Centre of attention this weekend is the big stateside clash for the world lightweight title. New Yorker Teofimo Lopez (16-0, 12 KO’s) defends his Ring magazine title along with the majority of the sanctioning belts against undefeated Australian George Kambosos Jr. (19-0, 10 KO’s) at the Theatre in the basement of Madison Square Garden.
The original purse bid to stage the fight was won nine months ago. It’s been delayed a number of times, but now, after Matchroom took up the reins the contest is finally on. Both boxers have been inactive since October 2020 – Lopez putting in a standout performance to rip the titles from then undisputed champion Vasiliy Lomachenko and, Kambosos defeating former IBF champ Lee Selby in the UK a few weeks later.
Both fighters bring undefeated records to the ring and exude self confidence. There’s also a grudge element to the contest after an altercation earlier in the year in Miami when Kambosos confronted Lopez, and in the latter’s view disrespected him. The champion claims this “is personal”.
The self confessed ‘Takeover’ Lopez has Olympic experience and fought at a much higher level. His victory over Lomachenko was arguably the performance of 2020, rewarded by splitting The Ring magazine fighter of the year with Tyson Fury. The Ukrainian entered the ring on the cusp of booking his place at the International Boxing Hall of Fame but left the ring a defeated and humbled man. Lopez’ challenge Saturday night is, to back that up.
Kambosos has had 13 months to prepare, albeit off and on with re-scheduling but, he enters the US a hungry man. He’s a come forward, busy fighter with respectable power and will be dangerous in the early rounds. The Aussie is extremely comfortable with the magnitude of the challenge “I’m enjoying the moment, I’m very relaxed”, and confident of victory, claiming that when victorious they will build a statue of him in Sydney !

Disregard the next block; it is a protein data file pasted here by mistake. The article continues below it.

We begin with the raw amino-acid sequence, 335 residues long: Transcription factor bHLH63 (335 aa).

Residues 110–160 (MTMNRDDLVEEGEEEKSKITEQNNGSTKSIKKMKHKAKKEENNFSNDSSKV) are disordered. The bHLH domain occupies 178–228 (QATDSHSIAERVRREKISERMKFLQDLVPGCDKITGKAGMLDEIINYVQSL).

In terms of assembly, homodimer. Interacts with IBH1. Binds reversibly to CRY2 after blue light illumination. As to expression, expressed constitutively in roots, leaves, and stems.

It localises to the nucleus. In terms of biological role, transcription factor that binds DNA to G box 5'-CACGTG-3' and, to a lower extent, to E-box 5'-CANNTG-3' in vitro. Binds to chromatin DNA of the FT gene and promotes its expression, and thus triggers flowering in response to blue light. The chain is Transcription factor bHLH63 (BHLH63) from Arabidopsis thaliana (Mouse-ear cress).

However, the majority of Kambosos’ experience in elite company has been within the ropes of the Wild Card Gym, Los Angeles where he’s sparred with Manny Pacquiao amongst other leading lights. Many of his paid fights have been in Australia against domestic fighters, which as tough as any Aussie is, may be a distinct disadvantage when the New York bell rings.
Lopez, with his father in his corner, confidence is backed up by his boxing ability. He still remains someway from the finished article but is looking to be the future of the lightweight division or, 5lbs higher at junior-welterweight and, maybe beyond. With all the top lightweights avoiding each other a dream follow up fight would have been against undisputed 140 pounder Josh Taylor but who’s now rumoured to be seeking fights at 147 amongst the welterweights.
Lopez is a heavy favourite going in and big things are expected; however, this writer is old enough to remember big things were also promised from Donald Curry in the 1980’s, before he ran into Lloyd Honeyghan. The last few weeks have shown us that shocks do happen – think Usyk, Kiko Martinez, but these were experienced operators with good technical skills.
Kambosos’ ability to cause the shock will be based on confidence, hunger and bravery. Technically he will fall short, but boxing is not always about superior skillsets. If Kambosos can get inside of Lopez solid jab and, the champion has not prepared well in his prolonged absence or, underestimated the tough Aussie, then we will see a fight. However this is unlikely, and the smart money is to expect the champion to retain his title somewhere around the eight stanza.
It should though be exciting whilst it lasts.
The fight is available on the DAZN streaming site in the early hours of Sunday morning (UK time). Ring walks should be around 2am.